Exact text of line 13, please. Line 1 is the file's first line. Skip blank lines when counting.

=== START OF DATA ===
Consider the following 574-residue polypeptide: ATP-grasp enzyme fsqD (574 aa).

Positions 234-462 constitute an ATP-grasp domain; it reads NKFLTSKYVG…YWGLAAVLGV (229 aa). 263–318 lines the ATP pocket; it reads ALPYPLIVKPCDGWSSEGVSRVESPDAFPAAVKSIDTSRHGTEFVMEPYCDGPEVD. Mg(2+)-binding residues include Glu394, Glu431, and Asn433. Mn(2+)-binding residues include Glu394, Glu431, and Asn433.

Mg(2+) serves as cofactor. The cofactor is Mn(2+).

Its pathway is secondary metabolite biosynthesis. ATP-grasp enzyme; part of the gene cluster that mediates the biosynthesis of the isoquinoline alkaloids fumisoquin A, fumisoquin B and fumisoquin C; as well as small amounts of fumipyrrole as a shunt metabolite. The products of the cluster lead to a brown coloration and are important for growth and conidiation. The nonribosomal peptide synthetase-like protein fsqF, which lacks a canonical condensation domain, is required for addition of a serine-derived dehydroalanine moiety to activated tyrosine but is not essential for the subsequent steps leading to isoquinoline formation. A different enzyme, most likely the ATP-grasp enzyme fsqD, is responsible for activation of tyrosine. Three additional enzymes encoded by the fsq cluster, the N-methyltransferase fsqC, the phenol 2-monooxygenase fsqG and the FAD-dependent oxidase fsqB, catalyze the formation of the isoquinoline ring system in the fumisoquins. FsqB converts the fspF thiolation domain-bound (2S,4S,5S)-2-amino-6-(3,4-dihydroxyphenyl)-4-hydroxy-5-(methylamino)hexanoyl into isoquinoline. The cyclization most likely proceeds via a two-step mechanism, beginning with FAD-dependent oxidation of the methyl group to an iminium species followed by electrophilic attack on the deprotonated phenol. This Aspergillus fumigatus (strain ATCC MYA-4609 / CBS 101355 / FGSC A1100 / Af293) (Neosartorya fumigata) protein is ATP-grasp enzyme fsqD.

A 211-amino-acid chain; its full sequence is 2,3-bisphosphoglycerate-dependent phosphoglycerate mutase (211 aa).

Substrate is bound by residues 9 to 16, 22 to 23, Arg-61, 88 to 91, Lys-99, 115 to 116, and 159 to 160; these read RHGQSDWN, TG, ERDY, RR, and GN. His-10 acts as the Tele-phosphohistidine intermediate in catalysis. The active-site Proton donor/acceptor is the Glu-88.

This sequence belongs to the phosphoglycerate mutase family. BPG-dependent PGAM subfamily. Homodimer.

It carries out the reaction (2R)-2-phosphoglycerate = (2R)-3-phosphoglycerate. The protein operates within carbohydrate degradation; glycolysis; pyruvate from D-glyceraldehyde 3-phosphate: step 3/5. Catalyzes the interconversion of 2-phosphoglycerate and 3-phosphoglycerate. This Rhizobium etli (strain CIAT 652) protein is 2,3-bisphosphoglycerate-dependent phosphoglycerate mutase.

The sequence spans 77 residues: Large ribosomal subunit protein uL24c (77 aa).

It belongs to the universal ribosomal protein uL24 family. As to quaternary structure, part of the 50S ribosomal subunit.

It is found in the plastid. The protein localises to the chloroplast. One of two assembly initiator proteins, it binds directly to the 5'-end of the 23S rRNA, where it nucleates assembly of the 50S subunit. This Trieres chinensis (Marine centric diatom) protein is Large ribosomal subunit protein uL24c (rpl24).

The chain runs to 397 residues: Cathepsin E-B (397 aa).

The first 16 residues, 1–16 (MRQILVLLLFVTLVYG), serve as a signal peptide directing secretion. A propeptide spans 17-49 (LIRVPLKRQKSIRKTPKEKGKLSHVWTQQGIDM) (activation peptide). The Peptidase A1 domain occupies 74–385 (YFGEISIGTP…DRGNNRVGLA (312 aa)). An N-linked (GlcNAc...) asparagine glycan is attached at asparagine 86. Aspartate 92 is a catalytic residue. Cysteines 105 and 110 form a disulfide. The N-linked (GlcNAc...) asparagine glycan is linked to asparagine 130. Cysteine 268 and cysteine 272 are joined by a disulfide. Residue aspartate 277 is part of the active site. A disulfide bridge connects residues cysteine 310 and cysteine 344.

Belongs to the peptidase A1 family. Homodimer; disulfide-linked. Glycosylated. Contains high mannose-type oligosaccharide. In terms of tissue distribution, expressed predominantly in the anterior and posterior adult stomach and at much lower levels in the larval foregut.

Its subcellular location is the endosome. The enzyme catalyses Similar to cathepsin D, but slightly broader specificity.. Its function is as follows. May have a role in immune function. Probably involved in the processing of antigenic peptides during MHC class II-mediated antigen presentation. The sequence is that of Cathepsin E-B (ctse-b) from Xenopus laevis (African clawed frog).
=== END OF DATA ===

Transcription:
The first 16 residues, 1–16 (MRQILVLLLFVTLVYG), serve as a signal peptide directing secretion. A propeptide spans 17-49 (LIRVPLKRQKSIRKTPKEKGKLSHVWTQQGIDM) (activation peptide). The Peptidase A1 domain occupies 74–385 (YFGEISIGTP…DRGNNRVGLA (312 aa)). An N-linked (GlcNAc...) asparagine glycan is attached at asparagine 86. Aspartate 92 is a catalytic residue. Cysteines 105 and 110 form a disulfide. The N-linked (GlcNAc...) asparagine glycan is linked to asparagine 130. Cysteine 268 and cysteine 272 are joined by a disulfide. Residue aspartate 277 is part of the active site. A disulfide bridge connects residues cysteine 310 and cysteine 344.